· Virgin ·
Our composition of three important oil classics is your everyday companion of a valuable cuisine. We have composed the balanced blend to cover the daily requirements for both essential fatty acids and vitamin E. The fatty acids omega 6 and omega 3 ensure an optimum provision of the body, since they are contained in the recommended 5 to 1 ratio. Based on cold pressed rapeseed- and sunflower oil, the composition is rounded by the fruity aroma of extra virgin olive oil. This blend gives a fresh flavor to crisp lettuce as well as to cold starters. Refine it even more with a splash of lemon or some mild vinegar, and our salad oil will make the ideal basis of a deliciously rich vinaigrette.
* Product of organic farming
** This product contains a finely composed mixture of different ingredients. As a rule, the main ingredient originates from the country mentioned here. Should the proportion of ingredients be equal, more than one country will be declared. Should any questions regarding product origin arise, please contact us: email@example.com or +33 (0) 4 68 76 70 6
Average nutritional values per 100 ml / 3.38 fl oz
** Percent Daily Values are based on a 2,000 calorie diet.
On average in 100 ml: Alpha-linolenic acid (Omega 3): 5 g /0,17 oz, polyunsaturated fatty acid (linoleic acid - Omega 6): 25 g /0,88 oz
Why are unsaturated acids healthier than saturated fatty acids?
This is true primarily for all polyunsaturated acids, meaning omega 3 and omega 6 fatty acids. These occur more rarely in foods than mono-unsaturated and saturated fatty acids. In addition, the human body cannot make these fatty acids itself, so it depends on a sufficient intake of omega 3 and omega 6 acids from food. They have several important functions in the body, form part of cell membranes and contribute to preserving normal cholesterol levels, blood pressure and a normal cardiac function.
What is the difference between omega 3 and omega 6 acids?
The difference lies in the chemical structure of the molecules. Both classes of fatty acids are essential for humans, meaning our bodies cannot product them and depend on a sufficient intake from food. Nutritional sources of omega 3 fatty acids are exclusively marine algae, fish and plant oils and seeds. Unfortunately, we tend to take in far too little of these important fatty acids. Our daily nutrition gives us a ratio of omega 6 fatty acids to omega 3 fatty acids of approx. 15:1. The German Nutritional Association recommends a ratio of 5:1.
For example, the BIO PLANÈTE salad oil provides this optimal ratio of omega 6 to omega 3 fatty acids. If you want to balance out your omega-ratio with oils rich in omega 3, you can e.g. revert to linseed oil or our Omega Colour Oils.
Where does the polyunsaturated fatty acid omega 3 occur?
Omega 3 fatty acids occur in plant seeds and plant oils as well as is saltwater fish and marine algae. Therefore, the German Nutritional Association recommends eating fish twice a week in order to supply the body with sufficient omega 3 fatty acids. Flaxseed oil, Hemp oil, Chia seed oil, Camelina oil and the BIO PLANÈTE Omega Colour Flaxseed mixtures have an especially high proportion of omega 3.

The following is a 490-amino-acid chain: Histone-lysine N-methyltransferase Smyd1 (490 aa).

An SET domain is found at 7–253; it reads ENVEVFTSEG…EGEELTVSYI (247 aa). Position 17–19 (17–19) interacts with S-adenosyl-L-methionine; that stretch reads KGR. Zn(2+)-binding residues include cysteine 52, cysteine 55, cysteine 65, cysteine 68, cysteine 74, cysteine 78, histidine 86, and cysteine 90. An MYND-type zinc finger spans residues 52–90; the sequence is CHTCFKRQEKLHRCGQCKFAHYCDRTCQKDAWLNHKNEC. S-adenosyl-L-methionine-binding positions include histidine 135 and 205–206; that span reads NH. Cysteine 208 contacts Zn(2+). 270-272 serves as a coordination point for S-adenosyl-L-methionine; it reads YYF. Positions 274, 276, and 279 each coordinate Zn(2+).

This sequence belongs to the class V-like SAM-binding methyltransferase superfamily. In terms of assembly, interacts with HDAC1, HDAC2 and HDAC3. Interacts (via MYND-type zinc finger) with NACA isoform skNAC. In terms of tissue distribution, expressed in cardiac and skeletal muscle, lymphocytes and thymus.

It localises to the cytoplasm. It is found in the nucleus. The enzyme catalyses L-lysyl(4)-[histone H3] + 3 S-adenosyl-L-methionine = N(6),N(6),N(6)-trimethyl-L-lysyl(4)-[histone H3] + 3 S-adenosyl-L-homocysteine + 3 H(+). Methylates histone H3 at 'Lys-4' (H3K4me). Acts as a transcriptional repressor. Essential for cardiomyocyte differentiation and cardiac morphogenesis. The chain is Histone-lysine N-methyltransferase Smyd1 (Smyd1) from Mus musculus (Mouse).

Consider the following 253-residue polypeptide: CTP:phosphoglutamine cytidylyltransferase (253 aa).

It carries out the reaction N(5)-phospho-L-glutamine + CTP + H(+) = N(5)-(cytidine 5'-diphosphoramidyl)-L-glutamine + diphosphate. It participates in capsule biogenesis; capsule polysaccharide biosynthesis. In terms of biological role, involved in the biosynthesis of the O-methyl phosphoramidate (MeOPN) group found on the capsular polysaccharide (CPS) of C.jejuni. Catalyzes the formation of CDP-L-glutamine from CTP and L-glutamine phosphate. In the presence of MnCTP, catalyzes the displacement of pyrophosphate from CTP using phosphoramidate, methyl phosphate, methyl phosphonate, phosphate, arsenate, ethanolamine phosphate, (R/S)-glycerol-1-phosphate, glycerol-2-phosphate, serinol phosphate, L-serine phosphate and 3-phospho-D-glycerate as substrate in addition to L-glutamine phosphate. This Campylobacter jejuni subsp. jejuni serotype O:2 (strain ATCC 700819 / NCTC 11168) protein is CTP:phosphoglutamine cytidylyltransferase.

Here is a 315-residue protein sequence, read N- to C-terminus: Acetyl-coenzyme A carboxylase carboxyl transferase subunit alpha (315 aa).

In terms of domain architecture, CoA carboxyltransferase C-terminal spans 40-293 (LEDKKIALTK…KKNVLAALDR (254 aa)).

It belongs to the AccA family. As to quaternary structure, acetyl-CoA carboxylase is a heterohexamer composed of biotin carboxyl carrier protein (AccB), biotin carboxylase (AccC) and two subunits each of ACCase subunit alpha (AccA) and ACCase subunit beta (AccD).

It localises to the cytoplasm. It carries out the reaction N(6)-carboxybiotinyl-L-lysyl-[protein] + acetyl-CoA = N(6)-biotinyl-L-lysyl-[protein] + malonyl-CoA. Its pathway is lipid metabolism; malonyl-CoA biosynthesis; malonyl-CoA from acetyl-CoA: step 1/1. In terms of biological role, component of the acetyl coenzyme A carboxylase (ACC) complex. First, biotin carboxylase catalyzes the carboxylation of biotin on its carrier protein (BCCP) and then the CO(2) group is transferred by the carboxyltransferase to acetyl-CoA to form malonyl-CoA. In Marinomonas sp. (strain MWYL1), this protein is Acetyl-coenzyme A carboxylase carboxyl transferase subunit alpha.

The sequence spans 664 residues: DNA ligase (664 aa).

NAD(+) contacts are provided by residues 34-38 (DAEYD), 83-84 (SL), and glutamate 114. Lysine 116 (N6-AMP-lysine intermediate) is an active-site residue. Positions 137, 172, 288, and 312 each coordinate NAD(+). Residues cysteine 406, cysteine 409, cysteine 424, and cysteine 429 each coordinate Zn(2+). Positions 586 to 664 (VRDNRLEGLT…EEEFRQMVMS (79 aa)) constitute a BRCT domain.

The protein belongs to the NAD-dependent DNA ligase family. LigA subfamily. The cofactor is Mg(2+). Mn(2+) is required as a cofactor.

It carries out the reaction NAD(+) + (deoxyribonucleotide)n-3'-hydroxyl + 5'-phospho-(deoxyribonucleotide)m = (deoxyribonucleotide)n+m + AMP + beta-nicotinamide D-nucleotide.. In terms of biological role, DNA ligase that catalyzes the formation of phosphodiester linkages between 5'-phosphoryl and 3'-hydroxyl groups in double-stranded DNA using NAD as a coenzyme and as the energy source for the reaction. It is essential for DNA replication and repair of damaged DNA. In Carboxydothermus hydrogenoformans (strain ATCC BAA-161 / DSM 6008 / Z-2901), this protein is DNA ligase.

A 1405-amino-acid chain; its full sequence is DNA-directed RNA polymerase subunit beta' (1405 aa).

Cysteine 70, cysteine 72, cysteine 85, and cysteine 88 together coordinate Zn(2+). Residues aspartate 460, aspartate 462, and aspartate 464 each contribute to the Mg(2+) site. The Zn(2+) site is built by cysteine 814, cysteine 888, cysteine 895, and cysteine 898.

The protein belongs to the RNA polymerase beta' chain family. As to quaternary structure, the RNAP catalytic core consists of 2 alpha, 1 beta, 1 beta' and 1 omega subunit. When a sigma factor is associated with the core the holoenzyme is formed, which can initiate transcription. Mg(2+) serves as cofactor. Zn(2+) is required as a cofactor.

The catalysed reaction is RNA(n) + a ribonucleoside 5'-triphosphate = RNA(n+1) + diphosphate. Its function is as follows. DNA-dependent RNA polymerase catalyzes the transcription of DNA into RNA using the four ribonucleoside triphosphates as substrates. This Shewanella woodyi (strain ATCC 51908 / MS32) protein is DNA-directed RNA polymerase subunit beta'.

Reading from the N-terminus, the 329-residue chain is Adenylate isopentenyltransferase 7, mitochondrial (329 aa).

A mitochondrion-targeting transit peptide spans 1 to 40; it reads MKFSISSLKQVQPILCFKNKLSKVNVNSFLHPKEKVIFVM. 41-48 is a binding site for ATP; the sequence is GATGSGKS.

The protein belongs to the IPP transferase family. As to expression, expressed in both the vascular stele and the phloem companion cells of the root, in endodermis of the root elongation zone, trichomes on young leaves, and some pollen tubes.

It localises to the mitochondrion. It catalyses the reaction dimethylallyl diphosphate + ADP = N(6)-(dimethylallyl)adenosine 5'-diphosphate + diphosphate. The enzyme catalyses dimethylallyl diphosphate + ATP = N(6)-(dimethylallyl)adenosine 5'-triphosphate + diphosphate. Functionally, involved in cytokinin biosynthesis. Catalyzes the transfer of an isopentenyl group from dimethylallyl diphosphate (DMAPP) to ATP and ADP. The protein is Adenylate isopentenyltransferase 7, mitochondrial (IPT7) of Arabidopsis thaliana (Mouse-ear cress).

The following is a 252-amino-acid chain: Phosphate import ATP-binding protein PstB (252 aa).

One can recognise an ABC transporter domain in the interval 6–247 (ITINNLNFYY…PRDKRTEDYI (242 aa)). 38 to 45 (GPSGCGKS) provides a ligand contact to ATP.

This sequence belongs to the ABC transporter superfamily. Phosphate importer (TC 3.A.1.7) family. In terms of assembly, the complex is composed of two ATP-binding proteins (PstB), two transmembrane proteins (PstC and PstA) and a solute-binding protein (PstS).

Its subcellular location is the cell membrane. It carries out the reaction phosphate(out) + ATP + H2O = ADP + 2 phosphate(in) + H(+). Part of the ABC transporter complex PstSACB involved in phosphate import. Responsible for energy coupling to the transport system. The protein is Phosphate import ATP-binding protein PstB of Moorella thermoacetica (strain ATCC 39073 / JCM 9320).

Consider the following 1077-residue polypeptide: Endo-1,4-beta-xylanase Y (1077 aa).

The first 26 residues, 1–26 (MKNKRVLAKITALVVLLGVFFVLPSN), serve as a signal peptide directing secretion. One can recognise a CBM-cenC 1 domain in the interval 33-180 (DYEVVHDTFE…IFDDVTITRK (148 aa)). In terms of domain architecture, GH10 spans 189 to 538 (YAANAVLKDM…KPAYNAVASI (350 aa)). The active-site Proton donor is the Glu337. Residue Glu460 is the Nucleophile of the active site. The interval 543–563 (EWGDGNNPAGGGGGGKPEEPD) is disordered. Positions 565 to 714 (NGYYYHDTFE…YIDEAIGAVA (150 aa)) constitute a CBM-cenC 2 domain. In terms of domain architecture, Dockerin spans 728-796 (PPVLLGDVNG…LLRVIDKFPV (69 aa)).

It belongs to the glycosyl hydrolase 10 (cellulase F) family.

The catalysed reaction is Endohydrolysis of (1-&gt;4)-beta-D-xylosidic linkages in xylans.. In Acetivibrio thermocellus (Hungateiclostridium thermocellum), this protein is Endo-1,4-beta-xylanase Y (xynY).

Omega 6 fatty acids are much more common: these fatty acids are also found in animal fats. That's why our daily nutrition contains more omega 6 fatty acids than omega 3 fatty acids, with the ratio being approx. 15:1. The German Nutritional Association recommends a ratio of 5:1. The BIO PLANÈTE salad oil provides this optimal ratio of omega 6 to omega 3 fatty acids.
How can vegans meet their requirement of omega 3?
If you follow a vegan diet, dislike the taste of fish or cannot eat fish regularly (2x per week) for other reasons, you should make sure to keep a high-quality plant oil rich in omega 3 fatty acids in your fridge and use this to cover your requirement of these essential fatty acids. Flaxseed Oil, Hemp oil, Camelina oil and the BIO PLANÈTE Omega Colour linseed oil mixtures are particularly suitable for this. The latter have not just a high omega 3 content but also contain select ingredients which add to the taste.
Why should you not heat oils with polyunsaturated fatty acids?
The more polyunsaturated fatty acids are contained in the oil, the more susceptible it is to environmental influences such as heat, UV light and oxygen. If such oils are heated up too much or for too long, this can result in a damaging decomposition and in conversion products such as trans-fatty acids. As a result, e.g. our Flaxseed and other vital oils are filled into light-protected bottles in a protective atmosphere (free from oxygen). These oils should be stored in the fridge after opening.
What is alpha-linolenic acid and where does it occur?
Alpha-linolenic acid is a triple unsaturated essential fatty acid and – like DHA – belongs to the group of omega 3 fatty acids. If 2g are taken daily, alpha-linolenic acid contributes to the preservation of normal blood cholesterol levels.
Flaxseed, Camelina, Rapeseed, Hemp and Walnut oil have an especially high alpha-linolenic acid content.
What does cold pressing mean?
"Cold pressing" assumes that no external heat is added. When we cold-press oils, the temperature is monitored and we ensure that no high temperatures are reached. We can therefore guarantee that the quality of the oil is not impaired.
What does "virgin" mean in the context of oils?
A virgin oil is a cooking oil which is obtained exclusively using mechanical processes without preheating the raw materials. It is not subjected to chemical or thermal treatment or to any other refinement process and thus preserves its authentic, natural taste and the essential components of the raw material. This also makes it suitable for eating raw.